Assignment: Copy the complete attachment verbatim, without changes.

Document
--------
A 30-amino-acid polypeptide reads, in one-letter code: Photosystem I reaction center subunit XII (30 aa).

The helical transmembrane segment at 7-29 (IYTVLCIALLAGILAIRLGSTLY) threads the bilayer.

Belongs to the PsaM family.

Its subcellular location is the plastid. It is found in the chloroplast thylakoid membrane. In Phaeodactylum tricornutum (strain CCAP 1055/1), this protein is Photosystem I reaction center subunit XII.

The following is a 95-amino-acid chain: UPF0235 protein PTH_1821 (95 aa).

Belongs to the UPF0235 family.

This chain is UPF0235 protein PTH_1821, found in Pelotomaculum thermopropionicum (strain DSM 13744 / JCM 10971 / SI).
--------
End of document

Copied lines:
A 30-amino-acid polypeptide reads, in one-letter code: Photosystem I reaction center subunit XII (30 aa).

The helical transmembrane segment at 7-29 (IYTVLCIALLAGILAIRLGSTLY) threads the bilayer.

Belongs to the PsaM family.

Its subcellular location is the plastid. It is found in the chloroplast thylakoid membrane. In Phaeodactylum tricornutum (strain CCAP 1055/1), this protein is Photosystem I reaction center subunit XII.

The following is a 95-amino-acid chain: UPF0235 protein PTH_1821 (95 aa).

Belongs to the UPF0235 family.

This chain is UPF0235 protein PTH_1821, found in Pelotomaculum thermopropionicum (strain DSM 13744 / JCM 10971 / SI).